David Augustus Clarkson
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David Augustus Clarkson

David Augustus Clarkson (September 6, 1793 - November 24, 1850) was a Hudson River valley landowner and member of several prominent families.

Early life

Clarkson was born on September 6, 1793 in New York City. He was a son of Thomas Streatfeild Clarkson Sr. (1763-1844) and Elizabeth (née Van Horne) Clarkson (1771-1852).[1][2]

His paternal grandparents were David Clarkson Jr. and Elizabeth (née French) Clarkson. Through his younger brother Thomas Jr., he was an uncle to Thomas S. Clarkson, the namesake of Clarkson University.[3] His maternal grandparents were Thomas Van Horne and Anna Maria (née Van Cortlandt) Van Horne.[4]

Career and personal life

Clarkson was an 1810 graduate in arts of Columbia College.[5]

Front of Chiddingstone, 2018.

On October 4, 1827, Clarkson was married to Margaret Livingston (1808-1874) at Clermont, the Livingston family estate on the Hudson River. Margaret was the daughter of Lt. Gov. of New York Edward Philip Livingston and his wife, Elizabeth Stevens Livingston (eldest daughter of Chancellor Robert R. Livingston and granddaughter of Continental Congressman John Stevens).[6] The Clarkson country estate, a wooden frame home called "Chiddingstone," had a quarter mile front on the Hudson River and was one of the five subdivisions his father-in-law made to his children.[7] Together, they were the parents of:[8]

  • Edward Livingston Clarkson (1828-1829), who died in infancy.[1]
  • Elizabeth Clarkson (1830-1860), who married George Gibbes Barnwell (1826-1902), grand-nephew of Robert Barnwell, in 1854.[1]
  • Thomas Streatfield Clarkson (1834-1898),[9] who was involved in real estate and who married Mary Whitmarsh, daughter of Richmond Whitmarsh and Cornelia (née de Peyster) Whitmarsh.[10]

Clarkson died on November 24, 1850. His wife died in New York City on April 28, 1874. After this death in 1850, his wife divided their Hudson River estate into two, with the north lot (containing Chiddingstone) going to son Thomas, who razed the elder Clarkson's home and, around 1860, constructed a new Italianate and classical brick home in its place, also called Chiddingstone.[11] Their daughter Elizabeth received the southern half. After her death in 1860, the property was sold to William H. Hunt of New Orleans for his wife Elizabeth Ridgely (a great-granddaughter of Chancellor Livingston through his daughter Margaret).[12]


Through his daughter Elizabeth, he was a grandfather of Robert Morgan Gibbes Barnwell (1858-1930), who married Elizabeth Marie (daughter of Albin Marie)[13] in 1883.[1]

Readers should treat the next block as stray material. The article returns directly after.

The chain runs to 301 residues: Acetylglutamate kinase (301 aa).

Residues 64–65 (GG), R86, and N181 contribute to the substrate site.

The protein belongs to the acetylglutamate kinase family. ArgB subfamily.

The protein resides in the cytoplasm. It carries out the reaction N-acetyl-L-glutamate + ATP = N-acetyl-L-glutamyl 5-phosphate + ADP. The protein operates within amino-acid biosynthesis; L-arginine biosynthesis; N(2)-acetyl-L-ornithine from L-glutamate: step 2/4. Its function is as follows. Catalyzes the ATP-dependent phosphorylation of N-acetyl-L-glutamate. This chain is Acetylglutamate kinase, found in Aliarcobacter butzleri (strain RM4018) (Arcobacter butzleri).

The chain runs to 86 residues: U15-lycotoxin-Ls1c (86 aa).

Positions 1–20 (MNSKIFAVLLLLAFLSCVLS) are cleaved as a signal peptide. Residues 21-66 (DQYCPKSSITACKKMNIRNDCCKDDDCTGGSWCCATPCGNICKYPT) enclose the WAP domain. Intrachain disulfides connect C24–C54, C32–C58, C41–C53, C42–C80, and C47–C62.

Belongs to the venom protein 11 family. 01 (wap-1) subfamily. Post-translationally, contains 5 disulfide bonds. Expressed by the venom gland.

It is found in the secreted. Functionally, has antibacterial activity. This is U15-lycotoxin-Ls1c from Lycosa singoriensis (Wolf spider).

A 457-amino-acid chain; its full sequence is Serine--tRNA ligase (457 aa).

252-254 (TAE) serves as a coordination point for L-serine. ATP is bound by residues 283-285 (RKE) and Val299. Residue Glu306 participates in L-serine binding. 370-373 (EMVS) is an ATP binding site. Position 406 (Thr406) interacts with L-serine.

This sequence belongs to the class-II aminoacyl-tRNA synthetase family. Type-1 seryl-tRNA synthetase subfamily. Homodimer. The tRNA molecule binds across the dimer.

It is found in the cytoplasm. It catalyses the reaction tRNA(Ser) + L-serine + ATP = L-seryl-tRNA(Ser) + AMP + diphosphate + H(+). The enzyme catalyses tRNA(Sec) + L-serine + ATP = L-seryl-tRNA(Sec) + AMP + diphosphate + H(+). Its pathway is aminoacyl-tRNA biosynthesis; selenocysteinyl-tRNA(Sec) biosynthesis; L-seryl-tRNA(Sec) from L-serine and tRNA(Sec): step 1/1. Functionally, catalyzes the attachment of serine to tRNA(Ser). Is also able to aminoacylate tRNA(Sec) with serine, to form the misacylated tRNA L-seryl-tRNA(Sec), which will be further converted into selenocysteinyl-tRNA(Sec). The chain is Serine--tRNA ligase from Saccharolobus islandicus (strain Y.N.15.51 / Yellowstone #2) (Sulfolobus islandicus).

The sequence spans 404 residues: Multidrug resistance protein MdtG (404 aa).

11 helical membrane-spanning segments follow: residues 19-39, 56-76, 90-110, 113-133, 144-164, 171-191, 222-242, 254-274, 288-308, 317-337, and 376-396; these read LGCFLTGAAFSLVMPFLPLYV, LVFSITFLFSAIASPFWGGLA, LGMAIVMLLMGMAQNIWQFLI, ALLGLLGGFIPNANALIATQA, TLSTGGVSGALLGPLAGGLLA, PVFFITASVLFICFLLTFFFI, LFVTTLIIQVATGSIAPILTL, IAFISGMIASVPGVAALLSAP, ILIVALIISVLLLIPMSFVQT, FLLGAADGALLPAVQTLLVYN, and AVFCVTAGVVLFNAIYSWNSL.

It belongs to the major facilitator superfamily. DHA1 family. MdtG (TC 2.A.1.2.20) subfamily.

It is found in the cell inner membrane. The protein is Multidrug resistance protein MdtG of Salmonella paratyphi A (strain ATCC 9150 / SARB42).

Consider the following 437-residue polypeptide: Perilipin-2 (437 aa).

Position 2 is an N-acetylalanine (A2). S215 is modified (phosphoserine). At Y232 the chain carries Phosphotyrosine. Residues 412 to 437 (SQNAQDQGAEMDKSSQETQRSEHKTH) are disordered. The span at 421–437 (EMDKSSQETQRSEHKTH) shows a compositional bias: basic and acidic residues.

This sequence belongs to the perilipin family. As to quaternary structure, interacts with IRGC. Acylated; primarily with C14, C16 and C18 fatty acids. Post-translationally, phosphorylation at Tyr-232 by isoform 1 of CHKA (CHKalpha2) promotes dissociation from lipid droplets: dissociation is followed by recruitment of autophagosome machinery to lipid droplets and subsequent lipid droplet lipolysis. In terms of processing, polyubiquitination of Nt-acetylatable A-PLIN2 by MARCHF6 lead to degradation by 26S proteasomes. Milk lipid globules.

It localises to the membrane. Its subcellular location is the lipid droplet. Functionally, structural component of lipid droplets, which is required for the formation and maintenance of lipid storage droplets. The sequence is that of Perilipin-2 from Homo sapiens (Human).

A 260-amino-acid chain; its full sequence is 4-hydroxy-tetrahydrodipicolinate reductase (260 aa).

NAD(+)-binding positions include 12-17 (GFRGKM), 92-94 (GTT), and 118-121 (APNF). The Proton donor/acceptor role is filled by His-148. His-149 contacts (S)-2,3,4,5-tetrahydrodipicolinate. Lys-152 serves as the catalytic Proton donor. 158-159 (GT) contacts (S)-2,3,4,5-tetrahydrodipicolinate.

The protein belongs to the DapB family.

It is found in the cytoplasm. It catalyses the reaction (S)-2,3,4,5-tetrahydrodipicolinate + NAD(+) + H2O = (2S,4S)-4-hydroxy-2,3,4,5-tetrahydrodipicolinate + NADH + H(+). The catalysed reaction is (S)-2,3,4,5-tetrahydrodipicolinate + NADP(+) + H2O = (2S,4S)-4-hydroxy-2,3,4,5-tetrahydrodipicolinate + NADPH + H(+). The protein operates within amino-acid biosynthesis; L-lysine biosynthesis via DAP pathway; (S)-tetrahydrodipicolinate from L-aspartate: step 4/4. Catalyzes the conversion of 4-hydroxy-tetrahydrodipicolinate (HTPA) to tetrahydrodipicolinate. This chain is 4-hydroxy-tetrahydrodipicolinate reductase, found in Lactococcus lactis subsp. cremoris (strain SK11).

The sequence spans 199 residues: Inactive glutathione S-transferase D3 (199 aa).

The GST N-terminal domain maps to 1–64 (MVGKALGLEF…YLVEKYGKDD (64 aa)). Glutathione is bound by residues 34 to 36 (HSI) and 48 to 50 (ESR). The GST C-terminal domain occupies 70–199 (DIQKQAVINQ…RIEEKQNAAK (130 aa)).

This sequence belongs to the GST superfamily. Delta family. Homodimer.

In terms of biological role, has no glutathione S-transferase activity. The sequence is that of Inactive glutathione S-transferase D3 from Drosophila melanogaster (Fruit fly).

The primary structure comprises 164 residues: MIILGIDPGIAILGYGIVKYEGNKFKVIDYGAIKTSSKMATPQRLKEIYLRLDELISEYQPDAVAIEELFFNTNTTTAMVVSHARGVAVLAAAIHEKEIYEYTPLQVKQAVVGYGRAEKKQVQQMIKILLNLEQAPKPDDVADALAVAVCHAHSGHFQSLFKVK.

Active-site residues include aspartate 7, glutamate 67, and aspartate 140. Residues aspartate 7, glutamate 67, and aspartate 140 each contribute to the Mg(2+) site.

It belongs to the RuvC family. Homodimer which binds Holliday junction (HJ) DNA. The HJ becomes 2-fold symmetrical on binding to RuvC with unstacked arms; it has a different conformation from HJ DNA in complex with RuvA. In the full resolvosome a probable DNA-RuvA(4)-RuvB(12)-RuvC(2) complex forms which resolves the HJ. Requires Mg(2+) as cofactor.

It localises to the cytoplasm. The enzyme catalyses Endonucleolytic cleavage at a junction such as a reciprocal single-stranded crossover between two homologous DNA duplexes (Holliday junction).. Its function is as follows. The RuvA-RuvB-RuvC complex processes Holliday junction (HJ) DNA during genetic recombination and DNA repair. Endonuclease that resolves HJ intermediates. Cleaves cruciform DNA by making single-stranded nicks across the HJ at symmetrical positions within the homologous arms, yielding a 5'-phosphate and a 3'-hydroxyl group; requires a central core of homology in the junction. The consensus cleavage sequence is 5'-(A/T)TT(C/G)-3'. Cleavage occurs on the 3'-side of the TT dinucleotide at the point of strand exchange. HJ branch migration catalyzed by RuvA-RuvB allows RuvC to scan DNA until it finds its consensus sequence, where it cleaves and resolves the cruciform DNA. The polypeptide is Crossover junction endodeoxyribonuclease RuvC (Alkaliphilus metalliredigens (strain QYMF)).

Through his son Thomas, he was a grandfather of David Augustus Clarkson (1858-1952),[7] an 1881 Columbia graduate who served as president of the Real Estate Board of Brokers. Clarkson served as a trustee of the New York Dispensary for many years and "once conducted, by order of Gov. Charles Evans Hughes, an investigation into the system of giving title to real estate brokers."[14]


  1. ^ a b c d Reynolds, Cuyler (1914). Genealogical and Family History of Southern New York and the Hudson River Valley: A Record of the Achievements of Her People in the Making of a Commonwealth and the Building of a Nation. Lewis Historical Publishing Company. p. 1331. Retrieved 2019.
  2. ^ "FOR SALE". The New York Times. 26 February 1864. p. 3. Retrieved 2019. IDELE, THE COUNTRY SEAT OF the family of the late T. Streatfield Clarkson, formerly known as Clermont, the residence of the late Chancellor Livingston.
  3. ^ "FOUNDERS' NIECE AIDS CLARKSON COLLEGE; Miss Annie Clarkson Made It Chief Beneficiary of Her Estate of More Than $300,000". The New York Times. October 8, 1929. Retrieved 2017.
  4. ^ Early American Silver in The Metropolitan Museum of Art. Metropolitan Museum of Art. 2013. p. 327. ISBN 978-1-58839-491-0. Retrieved 2019.
  5. ^ University, Columbia (1882). Officers and Graduates of Columbia University, Originally the College of the Province of New York Known as King's College: General Catalogue ... Columbia University. p. 61. Retrieved 2019.
  6. ^ Livingston, Edwin Brockholst (1910). The Livingstons of Livingston Manor: Being the History of that Branch of the Scottish House of Callendar which Settled in the English Province of New York During the Reign of Charles the Second; and Also Including an Account of Robert Livingston of Albany, "The Nephew," a Settler in the Same Province and His Principal Descendants. Knickerbocker Press. Retrieved 2017.
  7. ^ a b Society, Dutchess County Historical (1928). Year Book of the Dutchess County Historical Society. The Dutchess County Historical Society. p. 65, 66. Retrieved 2019.
  8. ^ Burke, Arthur Meredyth (1991). The Prominent Families of the United States of America. Genealogical Publishing Com. p. 37. ISBN 978-0-8063-1308-5. Retrieved 2019.
  9. ^ "Thomas S. Clarkson". The New York Times. 13 December 1898. p. 7. Retrieved 2019.
  10. ^ "Obituary 1 -- No Title". The New York Times. 14 December 1898. Retrieved 2017.
  11. ^ Larson, Jamie (September 10, 2018). ""Life Along the Hudson" Shows The Style To Which The Livingstons Were Accustomed". www.ruralintelligence.com. Retrieved 2019.
  12. ^ "The Woods Road Estates: A Primer". Schoolfield Country House. May 9, 2016. Retrieved 2019.
  13. ^ "Mrs. Robert Morgan Gibbs Barnwell, (Elizabeth Marie, 1860-1940)". www.nyhistory.org. New-York Historical Society. Retrieved 2019.
  14. ^ "David A. Clarkson" (PDF). The New York Times. 21 February 1952. Retrieved 2019.

External links

  This article uses material from the Wikipedia page available here. It is released under the Creative Commons Attribution-Share-Alike License 3.0.



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